Arming the Union through Innovation, Genius, and Agency
Men, Machine, & the Carbine
The States Buy
For states, such as Illinois, Ohio, and Indiana, who were not close to the Eastern arsenals, their officials set up “public facilities” to make ammunition.1 The arsenal in Springfield, Illinois, had around 140 workers and fabricated around 25,000 to 50,000 cartridges per day during their highest production (during 1861 August). By the time that arsenal closed in the winter of 1861-1862, it had produced 4.6 million rounds of small arms cartridges.2 State facilities ranged in number of workers and productivity. Few state arsenals that opened in 1861 remained in operation throughout the majority of the war, including Ohio’s (closed in August 1863) and Indiana’s (closed in the Spring of 1864).3 After Secretary of War Simon Cameron’s 1861 order (see next section), many state governments stopped procuring guns and ammunition for their troops. That order promoted federal procurement of arms over state procurement. The federal government and private manufacturers creating carbines and cartridges may have resulted in the decrease of those state arsenals.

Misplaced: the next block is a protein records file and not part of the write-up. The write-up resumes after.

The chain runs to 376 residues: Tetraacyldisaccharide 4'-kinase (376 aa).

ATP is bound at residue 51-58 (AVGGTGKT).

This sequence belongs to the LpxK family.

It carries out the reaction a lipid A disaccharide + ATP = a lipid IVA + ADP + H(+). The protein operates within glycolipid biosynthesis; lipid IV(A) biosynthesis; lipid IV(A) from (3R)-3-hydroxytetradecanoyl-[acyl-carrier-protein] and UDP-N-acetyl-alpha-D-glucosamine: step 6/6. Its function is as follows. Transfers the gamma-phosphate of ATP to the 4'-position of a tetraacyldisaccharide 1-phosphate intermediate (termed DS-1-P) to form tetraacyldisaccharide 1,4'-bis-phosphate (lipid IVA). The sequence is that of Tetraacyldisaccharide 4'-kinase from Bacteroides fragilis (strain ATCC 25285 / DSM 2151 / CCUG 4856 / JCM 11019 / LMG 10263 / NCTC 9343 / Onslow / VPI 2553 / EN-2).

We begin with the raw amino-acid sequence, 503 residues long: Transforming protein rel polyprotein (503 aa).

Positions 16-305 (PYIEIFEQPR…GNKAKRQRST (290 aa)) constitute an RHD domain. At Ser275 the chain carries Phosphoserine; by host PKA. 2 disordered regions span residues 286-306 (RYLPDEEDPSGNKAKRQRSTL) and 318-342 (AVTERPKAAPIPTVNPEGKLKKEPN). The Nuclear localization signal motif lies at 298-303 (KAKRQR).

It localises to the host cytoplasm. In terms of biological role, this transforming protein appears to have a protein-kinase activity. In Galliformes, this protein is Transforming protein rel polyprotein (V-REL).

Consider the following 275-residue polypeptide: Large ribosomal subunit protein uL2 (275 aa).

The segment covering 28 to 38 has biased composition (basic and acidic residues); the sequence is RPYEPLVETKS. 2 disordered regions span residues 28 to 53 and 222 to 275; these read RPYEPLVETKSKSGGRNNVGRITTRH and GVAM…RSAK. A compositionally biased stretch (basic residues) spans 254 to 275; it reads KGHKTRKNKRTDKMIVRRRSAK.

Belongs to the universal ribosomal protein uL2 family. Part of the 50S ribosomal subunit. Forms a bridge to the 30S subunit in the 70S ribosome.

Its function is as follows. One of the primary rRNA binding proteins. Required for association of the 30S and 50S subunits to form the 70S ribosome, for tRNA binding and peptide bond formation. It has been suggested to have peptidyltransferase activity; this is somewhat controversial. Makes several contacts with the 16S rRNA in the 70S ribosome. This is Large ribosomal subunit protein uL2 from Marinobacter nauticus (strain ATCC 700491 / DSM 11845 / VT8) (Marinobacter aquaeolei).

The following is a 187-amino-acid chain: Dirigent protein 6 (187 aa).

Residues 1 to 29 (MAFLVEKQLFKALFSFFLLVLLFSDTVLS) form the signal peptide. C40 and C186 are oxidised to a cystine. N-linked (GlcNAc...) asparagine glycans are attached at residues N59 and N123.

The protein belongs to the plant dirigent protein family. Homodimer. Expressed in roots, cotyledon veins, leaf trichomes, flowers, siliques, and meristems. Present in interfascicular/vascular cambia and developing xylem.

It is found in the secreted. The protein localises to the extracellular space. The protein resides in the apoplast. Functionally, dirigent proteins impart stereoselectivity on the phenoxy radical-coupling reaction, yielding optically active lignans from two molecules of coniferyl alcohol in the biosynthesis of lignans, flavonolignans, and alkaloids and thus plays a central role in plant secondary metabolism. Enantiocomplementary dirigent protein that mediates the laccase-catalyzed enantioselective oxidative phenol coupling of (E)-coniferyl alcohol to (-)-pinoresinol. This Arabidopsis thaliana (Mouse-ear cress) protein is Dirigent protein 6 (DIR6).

1 Mark Wilson, The Business of Civil War: Military Mobilization and the State, 1861 – 1865 (Baltimore: Johns Hopkins University Press, 2006), 13
2 Wilson, The Business of Civil War, 14
3 Wilson, The Business of Civil War, 32
PHOTO: LIBRARY OF CONGRESS
"Bayoneted rifles on racks at arsenal of 134th Illinois Volunteer Infantry, [in] Columbus, Kentucky"